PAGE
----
Computer Science & Software Engineering – A versatile and robust open-source virtual reality toolkit for the independent game development community. Creating the project were seniors Jake Gathof, Charlie Hershberger, Chris Nurrenberg, Logan Smith and Abhimanyu Yadav.

Electrical & Computer Engineering – A peer-to-peer network communication system was designed that allows people to verbally communicate with each other by using push-to-talk technology. The system also shares its user’s location and can send messages in case of an emergency. Seniors completing the project for Motorola Solutions was Russell Johnson, Trey Lewis, Parker Phillips and Betsy Richardson.

Mechanical Engineering – An aquaponics system has been created by seniors Burton Gerkin, Sean Gish and Ramsey Tomasi-Carr that will provide tilapia and lettuce for the campus food service operations throughout the year.

Multidisciplinary Design – A vertical activity center with 10 learning modules has been created by seniors Emma Morris, Megan Dado, Ally McLaughlin and Jen Saucedo for children with special needs and physical/mental challenges.

Engineering Design – A toilet paper tracker device that immediately informs people upon entering a bathroom stall about the status of toilet paper in a dispenser and if they should visit another stall. The system also keeps staff members informed when a stall’s toilet paper amount needs to be refilled. The design team included first-year students Rachael Enrici, Veronica Gawarecki and Elle Vuotto, and sophomore George Bulger.

Electrical & Computer Engineering – Development of a configurable platform for computational algorithms that produced a 40-percent decrease in processing time for a neuron simulation utilizing a computer hardware accelerator, when compared to not using any accelerators. Simulating neuron interactions is a problem that traditional processors are slow to solve. Coming up with this idea was the team of seniors Corie Ewoldt, John Heidecker, Michael Wilkins and Cooper Winans.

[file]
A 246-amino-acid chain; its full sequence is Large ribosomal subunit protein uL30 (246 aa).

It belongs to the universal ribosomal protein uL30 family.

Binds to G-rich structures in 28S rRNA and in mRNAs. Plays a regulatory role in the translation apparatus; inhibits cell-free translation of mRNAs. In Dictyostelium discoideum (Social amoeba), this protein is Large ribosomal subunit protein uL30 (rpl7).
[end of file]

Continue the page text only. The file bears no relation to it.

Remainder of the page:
Engineering Design – An Arduino-based device that used Bluetooth technology to alert boat drivers whenever a water skier, tuber or other person falls off into the water, without the driver being distracted. Developing the project were first-year students Jacey Goin, Isabella Popoff, Drew Roberts and Braden Smith.

Optical Engineering/Engineering Physics – Seniors Audrey Brand and juniors Madison Jaeger and Allison Harpel designed a passive heat exchanger, commonly known as a heatsink, which transfers the heat generated by a 15-watt cartridge heater. The device will work in conductive and convective operations, allowing for better measure the heatsink’s performance.

Engineering Design – A distance-sensing device was designed that can alert a person if they forget an item throughout the day. First-year students completing the project were Carla Archuleta, Brett Tuttle and Jairyq Underwood, along with sophomore Killian Bailey.

The Rose Show’s People’s Choice Award was presented to a single-hole miniature golf course designed and built for Terre Haute’s Zorah Shrine Temple organization to use at fundraising events to support Reach Services. The project was created by seniors Corey Bochat, Stephen Jones, Ari Majumdar and Mackenzie Willis.

Other projects this year were completed for such clients as Google, IBM, Naval Surface Warfare Center-Crane, Ind., Massachusetts Institute of Technology’s Lincoln Laboratory, North American Stainless, Sazerac, Quarq Technology Inc., Wright Medical and Zimmer Biomet.

Gentex, a Michigan-based supplier of electro-optical products for the global automotive industry, was the main sponsor of this year’s Rose Show.